My memories of my grandma are of an old lady (she was 65 when I was born) and are, I feel, only linked to homes, or holidays. I can vividly recall details of the flat she and grandpa occupied above a dry cleaners on the Stroud Green Road, North London. It had a large sash window on the landing, out of which grandma leant to hang out the washing on a pulley system seemingly miles above the ground. And I remember the sea at Herne Bay where she took me each year until I was about eight when I told her I didn’t want to go any more. It made her cry.
However, I don’t actually remember her as a person at all.
My mum describes her as an energetic young woman who, before her children came along had worked on the buses as a clippy during the First World War and had run a cafe used by working men – including her husband to be. Bessie’s mother, Clara, had come to London as a domestic servant having apparently taught herself to read from the sacks her father carried in his work as a carter in the village of Great Rollright in the Cotswolds. Her father, Bessie maintained, was a silversmith who had chased the silver trowel used to lay the first brick of the Royal Albert Hall.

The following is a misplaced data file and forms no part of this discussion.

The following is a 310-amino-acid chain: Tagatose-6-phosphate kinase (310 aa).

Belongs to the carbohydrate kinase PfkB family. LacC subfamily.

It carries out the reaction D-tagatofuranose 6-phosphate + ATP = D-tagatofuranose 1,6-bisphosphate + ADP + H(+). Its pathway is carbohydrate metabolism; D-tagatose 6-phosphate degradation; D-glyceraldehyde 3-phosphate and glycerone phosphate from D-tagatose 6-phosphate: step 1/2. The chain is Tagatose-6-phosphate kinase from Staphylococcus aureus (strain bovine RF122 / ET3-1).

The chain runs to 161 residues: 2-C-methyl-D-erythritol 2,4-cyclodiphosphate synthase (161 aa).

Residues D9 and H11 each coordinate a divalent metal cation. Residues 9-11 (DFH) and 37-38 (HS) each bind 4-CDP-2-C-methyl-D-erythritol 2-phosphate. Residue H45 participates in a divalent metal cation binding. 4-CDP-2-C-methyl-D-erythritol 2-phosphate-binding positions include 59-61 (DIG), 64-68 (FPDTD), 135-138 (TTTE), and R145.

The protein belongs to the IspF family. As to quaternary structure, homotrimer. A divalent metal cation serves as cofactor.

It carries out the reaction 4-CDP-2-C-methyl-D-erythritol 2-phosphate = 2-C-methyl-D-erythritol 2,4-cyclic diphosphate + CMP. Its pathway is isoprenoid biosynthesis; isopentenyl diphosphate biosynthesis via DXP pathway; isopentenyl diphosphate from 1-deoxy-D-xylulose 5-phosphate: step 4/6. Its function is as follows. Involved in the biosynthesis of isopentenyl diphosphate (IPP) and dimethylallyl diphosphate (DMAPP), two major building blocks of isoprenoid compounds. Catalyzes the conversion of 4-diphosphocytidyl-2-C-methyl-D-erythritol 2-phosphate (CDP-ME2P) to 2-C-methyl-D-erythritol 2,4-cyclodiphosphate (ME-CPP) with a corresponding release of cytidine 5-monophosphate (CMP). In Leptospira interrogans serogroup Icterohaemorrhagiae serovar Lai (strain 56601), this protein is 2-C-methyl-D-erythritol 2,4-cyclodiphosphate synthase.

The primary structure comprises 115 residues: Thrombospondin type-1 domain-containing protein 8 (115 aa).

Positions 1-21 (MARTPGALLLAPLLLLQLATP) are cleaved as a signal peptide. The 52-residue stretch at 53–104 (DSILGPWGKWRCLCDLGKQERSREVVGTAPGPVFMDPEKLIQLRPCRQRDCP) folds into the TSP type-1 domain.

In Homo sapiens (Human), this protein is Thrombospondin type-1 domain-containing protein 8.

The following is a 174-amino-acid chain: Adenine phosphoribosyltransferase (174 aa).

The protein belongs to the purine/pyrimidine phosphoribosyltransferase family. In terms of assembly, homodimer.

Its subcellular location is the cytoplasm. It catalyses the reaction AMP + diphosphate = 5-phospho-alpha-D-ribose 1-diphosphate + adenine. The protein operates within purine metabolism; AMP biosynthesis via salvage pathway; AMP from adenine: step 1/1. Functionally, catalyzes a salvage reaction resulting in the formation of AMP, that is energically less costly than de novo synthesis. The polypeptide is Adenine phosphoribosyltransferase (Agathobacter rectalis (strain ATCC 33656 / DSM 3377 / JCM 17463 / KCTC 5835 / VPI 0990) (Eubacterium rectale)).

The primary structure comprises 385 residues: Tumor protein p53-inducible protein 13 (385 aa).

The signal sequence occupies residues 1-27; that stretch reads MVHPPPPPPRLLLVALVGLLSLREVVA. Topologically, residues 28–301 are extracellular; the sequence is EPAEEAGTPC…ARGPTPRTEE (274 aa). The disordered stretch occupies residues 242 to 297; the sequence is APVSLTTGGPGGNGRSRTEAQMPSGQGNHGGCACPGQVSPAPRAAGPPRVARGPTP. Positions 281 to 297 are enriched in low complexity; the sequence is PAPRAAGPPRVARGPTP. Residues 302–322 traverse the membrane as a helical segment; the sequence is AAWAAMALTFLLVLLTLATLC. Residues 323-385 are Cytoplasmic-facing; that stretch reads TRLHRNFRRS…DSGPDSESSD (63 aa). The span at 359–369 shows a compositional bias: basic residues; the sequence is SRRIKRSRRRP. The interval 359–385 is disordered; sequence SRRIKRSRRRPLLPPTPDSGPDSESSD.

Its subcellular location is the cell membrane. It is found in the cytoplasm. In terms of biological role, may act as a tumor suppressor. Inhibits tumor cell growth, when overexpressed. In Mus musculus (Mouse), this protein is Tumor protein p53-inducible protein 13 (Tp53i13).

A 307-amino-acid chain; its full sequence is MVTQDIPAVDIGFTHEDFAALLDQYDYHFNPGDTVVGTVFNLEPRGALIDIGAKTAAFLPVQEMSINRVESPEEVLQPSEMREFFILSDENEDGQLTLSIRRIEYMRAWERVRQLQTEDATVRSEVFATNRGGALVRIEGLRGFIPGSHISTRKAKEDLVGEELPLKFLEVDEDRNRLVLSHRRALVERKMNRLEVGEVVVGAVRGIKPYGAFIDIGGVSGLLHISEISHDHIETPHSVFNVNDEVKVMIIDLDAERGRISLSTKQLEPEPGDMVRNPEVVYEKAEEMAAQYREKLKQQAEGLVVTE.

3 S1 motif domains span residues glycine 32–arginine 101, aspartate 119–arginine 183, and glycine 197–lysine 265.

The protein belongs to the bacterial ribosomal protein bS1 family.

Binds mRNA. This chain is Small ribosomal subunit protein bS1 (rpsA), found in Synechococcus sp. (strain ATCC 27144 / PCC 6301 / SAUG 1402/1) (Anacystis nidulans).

Family stories were told with pride. Photos show the women of the family dressed smartly, posing for studio shots or, in the case of an elderly Clara, chomping happily on a plate of cockles at Leigh on Sea. The family was a model of what my grandpa termed ‘upper working class’ respectability, especially after they moved to Hornsey Rise in the London Borough of Islington. But following a conversation in which my mother used the intriguing phrase ‘there was always some mystery about them though’ I decided to pursue Bessie and her family through the generations. After all, this was a branch of my family tree that at the time was un-researched.
I have discovered many interesting things about the Hardimans over the past five years. George Hardiman Snr was actually married to Sarah née Withall, with whom he had two daughters in the 1870s. From the 1881 census it is clear that Clara Bennett went to live with the couple as a servant.
During the 1880s, George fathered children with both Sarah (described as a’lunatic’ in the 1881 census) and Clara. Sarah disappears from all official records and Clara assumed the surname Hardiman sometime after the 1891 Census although there is no evidence of Sarah dying or of a marriage. Clara had Helena May in 1896.
But there was no trace of Bessie, supposedly born a year later and there are no photographs of her before her marriage.